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'Sons of Anarchy' tackles Newtown

"Sons of Anarchy" is a drama full of adrenaline with darkly comedic undertones that explores a notorious outlaw motorcycle club's desire to protect its livelihood while ensuring that their simple, sheltered town of Charming, Calif., remains exactly that, charming. Credit: Fox / FX Entertainment TV

Yeah, I got some reaction to my review of Tuesday's "Sons of Anarchy" in which I spoil the entire sixth season premiere. (App users, scroll down to click on the link to the review.)

Too bad: It's about Newtown, and if viewers -- and readers -- can't be warned about this kind of storyline, then I've failed in some fundamental way as a critic. The first anniversary of the Newtown massacre is three months away, and, as such, this wound remains gaping for the nation -- not to even mention the families. Failing to note this story line in one of TV's most popular series would, it seems to me, fail them in some fundamental way.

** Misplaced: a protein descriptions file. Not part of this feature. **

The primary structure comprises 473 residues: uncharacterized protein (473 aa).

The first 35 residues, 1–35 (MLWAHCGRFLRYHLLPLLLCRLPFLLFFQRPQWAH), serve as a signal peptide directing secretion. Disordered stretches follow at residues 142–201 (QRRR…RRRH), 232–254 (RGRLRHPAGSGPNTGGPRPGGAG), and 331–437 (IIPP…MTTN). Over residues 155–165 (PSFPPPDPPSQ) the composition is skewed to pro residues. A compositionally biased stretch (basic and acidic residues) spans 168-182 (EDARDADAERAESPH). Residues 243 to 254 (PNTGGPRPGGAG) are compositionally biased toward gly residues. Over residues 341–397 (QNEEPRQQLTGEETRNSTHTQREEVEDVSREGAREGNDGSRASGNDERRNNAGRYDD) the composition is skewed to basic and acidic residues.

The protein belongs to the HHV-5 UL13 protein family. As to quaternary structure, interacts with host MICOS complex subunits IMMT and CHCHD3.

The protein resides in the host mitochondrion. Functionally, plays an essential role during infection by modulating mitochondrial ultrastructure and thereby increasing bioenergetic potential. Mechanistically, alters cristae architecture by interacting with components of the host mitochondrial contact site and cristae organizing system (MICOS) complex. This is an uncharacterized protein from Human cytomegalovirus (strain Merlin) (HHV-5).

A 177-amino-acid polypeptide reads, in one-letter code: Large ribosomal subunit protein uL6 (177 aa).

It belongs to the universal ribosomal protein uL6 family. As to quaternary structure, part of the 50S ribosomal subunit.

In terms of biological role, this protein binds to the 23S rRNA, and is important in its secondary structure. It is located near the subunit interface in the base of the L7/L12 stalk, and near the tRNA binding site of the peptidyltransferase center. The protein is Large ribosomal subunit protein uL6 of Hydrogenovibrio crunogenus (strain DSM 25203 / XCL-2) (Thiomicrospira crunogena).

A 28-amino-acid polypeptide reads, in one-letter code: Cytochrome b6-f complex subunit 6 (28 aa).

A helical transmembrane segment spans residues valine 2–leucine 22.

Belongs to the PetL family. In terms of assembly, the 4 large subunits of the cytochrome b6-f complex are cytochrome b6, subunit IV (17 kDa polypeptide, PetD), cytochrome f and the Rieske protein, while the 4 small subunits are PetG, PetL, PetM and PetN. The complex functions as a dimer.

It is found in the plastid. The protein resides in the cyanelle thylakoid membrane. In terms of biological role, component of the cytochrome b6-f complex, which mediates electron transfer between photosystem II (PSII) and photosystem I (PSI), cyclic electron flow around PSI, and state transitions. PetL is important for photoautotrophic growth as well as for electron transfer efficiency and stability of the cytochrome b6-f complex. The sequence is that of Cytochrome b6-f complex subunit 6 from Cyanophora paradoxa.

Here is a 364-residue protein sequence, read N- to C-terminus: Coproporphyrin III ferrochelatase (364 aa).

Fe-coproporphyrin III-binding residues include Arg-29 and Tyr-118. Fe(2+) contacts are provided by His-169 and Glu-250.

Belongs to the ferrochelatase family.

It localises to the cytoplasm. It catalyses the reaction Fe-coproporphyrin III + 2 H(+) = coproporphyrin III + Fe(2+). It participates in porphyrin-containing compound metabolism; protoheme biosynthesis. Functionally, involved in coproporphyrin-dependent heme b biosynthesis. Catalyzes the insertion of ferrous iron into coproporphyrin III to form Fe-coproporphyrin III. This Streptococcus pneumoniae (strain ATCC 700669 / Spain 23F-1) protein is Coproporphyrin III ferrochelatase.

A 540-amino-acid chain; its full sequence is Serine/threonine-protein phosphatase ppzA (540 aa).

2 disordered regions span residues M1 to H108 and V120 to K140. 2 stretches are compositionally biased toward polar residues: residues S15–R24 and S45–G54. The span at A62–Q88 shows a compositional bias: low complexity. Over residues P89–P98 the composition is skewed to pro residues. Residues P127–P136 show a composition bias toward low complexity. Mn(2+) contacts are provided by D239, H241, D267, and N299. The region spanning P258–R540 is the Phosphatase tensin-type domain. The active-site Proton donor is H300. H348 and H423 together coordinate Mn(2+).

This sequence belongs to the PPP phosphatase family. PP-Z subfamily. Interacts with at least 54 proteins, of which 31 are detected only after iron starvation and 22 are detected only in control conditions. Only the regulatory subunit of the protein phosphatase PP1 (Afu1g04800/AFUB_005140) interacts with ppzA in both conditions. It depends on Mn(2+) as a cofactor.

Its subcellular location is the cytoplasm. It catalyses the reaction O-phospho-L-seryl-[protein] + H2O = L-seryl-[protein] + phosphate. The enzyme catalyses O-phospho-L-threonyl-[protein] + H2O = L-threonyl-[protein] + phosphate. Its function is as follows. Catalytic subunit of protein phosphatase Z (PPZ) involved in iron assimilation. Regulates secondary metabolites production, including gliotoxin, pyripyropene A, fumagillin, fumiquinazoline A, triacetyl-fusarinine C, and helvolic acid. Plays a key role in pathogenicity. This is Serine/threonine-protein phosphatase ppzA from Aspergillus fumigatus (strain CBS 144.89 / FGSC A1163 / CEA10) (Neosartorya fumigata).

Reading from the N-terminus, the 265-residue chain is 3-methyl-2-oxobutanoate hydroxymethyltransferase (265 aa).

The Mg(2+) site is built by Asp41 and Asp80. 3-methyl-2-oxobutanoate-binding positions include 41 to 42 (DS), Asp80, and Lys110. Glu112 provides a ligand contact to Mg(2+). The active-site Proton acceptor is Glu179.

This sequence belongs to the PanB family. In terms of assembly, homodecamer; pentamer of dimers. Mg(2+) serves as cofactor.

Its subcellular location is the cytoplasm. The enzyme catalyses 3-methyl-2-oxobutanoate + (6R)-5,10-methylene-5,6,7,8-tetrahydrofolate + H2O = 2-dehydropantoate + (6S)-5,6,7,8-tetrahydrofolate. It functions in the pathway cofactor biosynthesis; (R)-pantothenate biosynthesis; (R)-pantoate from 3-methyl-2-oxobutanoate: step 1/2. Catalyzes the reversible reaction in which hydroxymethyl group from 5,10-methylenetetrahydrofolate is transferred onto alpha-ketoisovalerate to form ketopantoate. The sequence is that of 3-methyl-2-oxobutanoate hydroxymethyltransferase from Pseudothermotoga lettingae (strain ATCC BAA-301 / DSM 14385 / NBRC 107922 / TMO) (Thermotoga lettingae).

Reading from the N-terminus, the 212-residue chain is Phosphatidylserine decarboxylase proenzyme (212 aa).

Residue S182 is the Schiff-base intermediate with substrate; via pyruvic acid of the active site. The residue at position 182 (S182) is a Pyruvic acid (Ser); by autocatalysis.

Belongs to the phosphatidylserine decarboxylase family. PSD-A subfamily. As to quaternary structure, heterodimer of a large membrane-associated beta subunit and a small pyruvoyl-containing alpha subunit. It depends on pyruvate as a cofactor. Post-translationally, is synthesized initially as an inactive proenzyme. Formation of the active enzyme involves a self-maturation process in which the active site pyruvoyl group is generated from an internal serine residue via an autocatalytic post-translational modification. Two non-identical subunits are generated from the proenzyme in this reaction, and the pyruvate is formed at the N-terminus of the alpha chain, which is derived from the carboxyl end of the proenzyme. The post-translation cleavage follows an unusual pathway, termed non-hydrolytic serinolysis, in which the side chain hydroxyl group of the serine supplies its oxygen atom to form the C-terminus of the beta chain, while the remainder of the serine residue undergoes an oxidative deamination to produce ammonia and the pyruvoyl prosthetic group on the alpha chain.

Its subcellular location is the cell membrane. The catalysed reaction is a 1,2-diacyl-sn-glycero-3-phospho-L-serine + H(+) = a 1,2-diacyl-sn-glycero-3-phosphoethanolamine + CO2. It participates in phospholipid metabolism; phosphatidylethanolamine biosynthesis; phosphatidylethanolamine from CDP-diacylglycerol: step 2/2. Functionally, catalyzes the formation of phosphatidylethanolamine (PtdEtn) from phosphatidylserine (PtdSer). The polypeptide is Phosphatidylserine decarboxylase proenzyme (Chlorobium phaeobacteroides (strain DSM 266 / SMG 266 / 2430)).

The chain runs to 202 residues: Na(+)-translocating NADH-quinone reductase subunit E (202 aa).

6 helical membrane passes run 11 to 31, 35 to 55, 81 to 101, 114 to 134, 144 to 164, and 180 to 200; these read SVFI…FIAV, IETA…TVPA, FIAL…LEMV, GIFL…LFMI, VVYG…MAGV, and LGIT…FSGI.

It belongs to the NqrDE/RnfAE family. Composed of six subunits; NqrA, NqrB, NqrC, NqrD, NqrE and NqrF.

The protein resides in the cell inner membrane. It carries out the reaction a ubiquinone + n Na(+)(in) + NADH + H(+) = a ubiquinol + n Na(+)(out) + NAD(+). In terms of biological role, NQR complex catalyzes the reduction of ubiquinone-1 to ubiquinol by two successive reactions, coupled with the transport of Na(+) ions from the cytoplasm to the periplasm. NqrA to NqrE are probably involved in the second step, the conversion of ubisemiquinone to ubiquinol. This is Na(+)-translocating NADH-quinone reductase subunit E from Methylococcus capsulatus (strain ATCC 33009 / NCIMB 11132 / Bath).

But what about creator Kurt Sutter? Why did he tackle Newtown in this episode? Read my review -- he gets a little bit into that. But, just to be clear, this isn't some sort of cheap cynical trick to capitalize on a news event, but an attempt to explore it. What sort of culture allows for the disbursement of incredibly powerful weapons to 12-year-olds? What are the consequences of the cycle of violence that envelops "SOA's" core characters -- and does it spill out into the world at large, where "civilians" then become the collateral damage?

But I also think he's confronting what so many are thinking or saying: That shows like "Sons of Anarchy," not just videos games, have not only contributed to a pop culture that luxuriates in violence, but have lead directly to real world violence as well.

Like Newtown.

Let's see where this next-to-last season goes, but questions -- about the consequences of America's gun culture and a TV media culture that is soaked in it -- have been raised. I, for one, am curious to see how they're answered.


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